The trail meanders in forest of tall and slender piccabeen palms. There are gigantic old and intricate strangler figs.

The camping site marks about half of the trail. It is a good spot to have morning tea.

The Circuit then leaves the Coomera River and climbs the Beechmont Range to return to Binna Burra. The vegetation has changed and the trail is now exposed to the sun.

Passiflora herbertiana is an Australian native passionfruit species with beautiful flowers typical of the Passiflora genus. Rare edible passion fruit with large and succulent fruits which are white fleshed with a tasty flavour.

With the many creeks to wade, the walk in the forest and with the overgrown trail, Illinbah Circuit is certainly one of the most adventurous trails in the Lamington National Park.

Binna Burra is part of the Gondwana Rainforests of Australia World Heritage Area, important for its ongoing geological processes, evolutionary history, and diversity. Rare, threatened and endemic species find refuge in the park. Giant red cedar trees in the endangered lowland subtropical rainforest are a feature on this walk.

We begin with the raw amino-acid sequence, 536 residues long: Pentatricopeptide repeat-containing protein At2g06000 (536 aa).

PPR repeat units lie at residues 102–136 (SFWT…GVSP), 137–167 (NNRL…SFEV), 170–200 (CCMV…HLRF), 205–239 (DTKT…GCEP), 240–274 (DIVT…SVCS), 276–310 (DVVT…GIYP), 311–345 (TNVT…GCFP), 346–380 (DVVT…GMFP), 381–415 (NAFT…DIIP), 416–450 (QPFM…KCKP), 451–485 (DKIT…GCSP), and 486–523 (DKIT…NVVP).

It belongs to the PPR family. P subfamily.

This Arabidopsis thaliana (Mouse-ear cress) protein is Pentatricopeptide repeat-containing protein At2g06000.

After the hike, it is possible to have refreshment at Binna Burra Tea House . Just drive on Binna Burra Road to the top carpark.

Group Experience.

The Group Hiking South East Qld and More hiked the Illinbah Circuit in a late spring weekend. It has been raining all week and the Coomera River was expected to flow well.

The sky was cloudy but it wasn't raining, which was good! On the trail, we encountered a few leeches but not so many as expected considering the high level of wetness.

Illinbah Circuit is certainly a wild trail, with many sections of the trail overgrown and having to cross many times the Coomera River. The rainforest is beautiful with piccabeen palms and giant strangler figs. There were many birds singing around in the trees, often impossible to spot them. I recognised the call of the Wompoo Fruit Dove.